One week after hackers commandeered dozens of high-profile Twitter accounts – including Joe Biden, Kim Kardashian and Barack Obama – former Twitter employees say that more than 1,000 staffers and contractors had access to internal tools for the breach.
The former workers, who are familiar with Twitter security practices, said that many people had access, including Cognizant Corp., the New Jersey-based IT services provider, Reuters reported.
“That sounds like there are too many people with access,” Edward Amoroso, former chief security officer at AT&T, told the news service. “In order to do cybersecurity right, you can’t forget the boring stuff.”
He suggested that staff responsibilities should have been divided, with access limited to those duties and more than one person required to agree on most sensitive account changes, Reuters reported.
John Adams, a former Twitter security engineer, told the news outlet that accounts with more than 10,000 followers should require at least two people to change key settings.
The former employees said that since their departure, Twitter has improved the logging of employees’ activity in the wake of previous problems, including records searches by an employee who was accused last November of spying for the Saudi Arabian government.
Last week, the FBI launched an investigation into what turned out to be the worst security breach in Twitter’s 14-year history. Investigators discovered that cybercriminals had committed alleged cryptocurrency fraud on July 15 after hackers seized control of the Twitter accounts of political figures, executives and celebrities.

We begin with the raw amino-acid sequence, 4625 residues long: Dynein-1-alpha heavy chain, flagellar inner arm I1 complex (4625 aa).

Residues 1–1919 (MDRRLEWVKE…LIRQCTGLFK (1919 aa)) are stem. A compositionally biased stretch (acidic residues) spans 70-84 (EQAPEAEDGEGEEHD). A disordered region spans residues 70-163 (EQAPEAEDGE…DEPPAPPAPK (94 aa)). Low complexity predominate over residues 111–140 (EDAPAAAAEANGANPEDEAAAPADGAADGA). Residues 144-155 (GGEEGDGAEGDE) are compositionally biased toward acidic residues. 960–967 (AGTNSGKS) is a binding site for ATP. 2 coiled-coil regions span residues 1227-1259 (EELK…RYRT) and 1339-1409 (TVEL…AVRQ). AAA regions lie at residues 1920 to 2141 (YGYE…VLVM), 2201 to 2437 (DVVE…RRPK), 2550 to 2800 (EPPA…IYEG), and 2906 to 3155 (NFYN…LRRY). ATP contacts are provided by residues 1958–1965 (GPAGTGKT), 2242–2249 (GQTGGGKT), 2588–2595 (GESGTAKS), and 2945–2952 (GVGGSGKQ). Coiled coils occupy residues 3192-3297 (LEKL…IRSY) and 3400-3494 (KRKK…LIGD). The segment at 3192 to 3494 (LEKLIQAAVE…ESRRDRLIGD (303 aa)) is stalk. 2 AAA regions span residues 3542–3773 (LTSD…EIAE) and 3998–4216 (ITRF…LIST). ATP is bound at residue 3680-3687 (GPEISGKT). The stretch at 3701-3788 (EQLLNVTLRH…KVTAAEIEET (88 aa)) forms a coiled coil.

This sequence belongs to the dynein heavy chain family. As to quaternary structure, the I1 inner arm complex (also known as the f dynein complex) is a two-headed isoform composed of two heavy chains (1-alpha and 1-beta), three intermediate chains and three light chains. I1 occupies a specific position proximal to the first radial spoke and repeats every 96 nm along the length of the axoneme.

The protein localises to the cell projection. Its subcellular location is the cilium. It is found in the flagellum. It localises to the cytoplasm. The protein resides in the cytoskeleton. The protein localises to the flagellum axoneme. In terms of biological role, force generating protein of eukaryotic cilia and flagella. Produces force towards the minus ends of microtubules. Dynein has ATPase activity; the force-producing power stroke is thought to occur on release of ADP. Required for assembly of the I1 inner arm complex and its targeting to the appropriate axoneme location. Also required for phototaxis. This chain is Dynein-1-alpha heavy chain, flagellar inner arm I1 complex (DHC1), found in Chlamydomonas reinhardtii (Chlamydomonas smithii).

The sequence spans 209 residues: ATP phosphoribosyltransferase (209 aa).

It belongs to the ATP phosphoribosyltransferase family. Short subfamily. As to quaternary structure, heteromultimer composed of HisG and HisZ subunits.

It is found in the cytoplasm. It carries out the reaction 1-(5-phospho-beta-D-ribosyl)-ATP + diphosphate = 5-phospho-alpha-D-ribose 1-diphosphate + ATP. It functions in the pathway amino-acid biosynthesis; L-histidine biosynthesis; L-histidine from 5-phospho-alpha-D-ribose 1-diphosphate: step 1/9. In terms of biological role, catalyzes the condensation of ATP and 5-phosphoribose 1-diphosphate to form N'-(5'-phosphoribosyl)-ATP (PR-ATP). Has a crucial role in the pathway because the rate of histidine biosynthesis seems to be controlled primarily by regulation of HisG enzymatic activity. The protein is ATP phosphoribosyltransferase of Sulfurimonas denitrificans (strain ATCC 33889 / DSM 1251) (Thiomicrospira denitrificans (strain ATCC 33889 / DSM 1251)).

The attackers posted tweets that appeared to promote a cryptocurrency scam and posted similar tweets on celebrity accounts soliciting donations via bitcoin to their verified profiles.
In response, Twitter posted: “We detected what we believe to be a coordinated social engineering attack by people who successfully targeted some of our employees with access to internal systems and tools.”
A few days after the hack, Twitter said they believed the attackers targeted certain Twitter employees through a social engineering scheme. The company noted that the cyberattackers managed to manipulate a “small” number of employees’ accounts and used their credentials to access Twitter’s internal systems to divulge confidential information.
The hackers used internal tools to target 130 Twitter accounts. Of that number, the attackers reset passwords, logged into the accounts and sent tweets from 45 of them.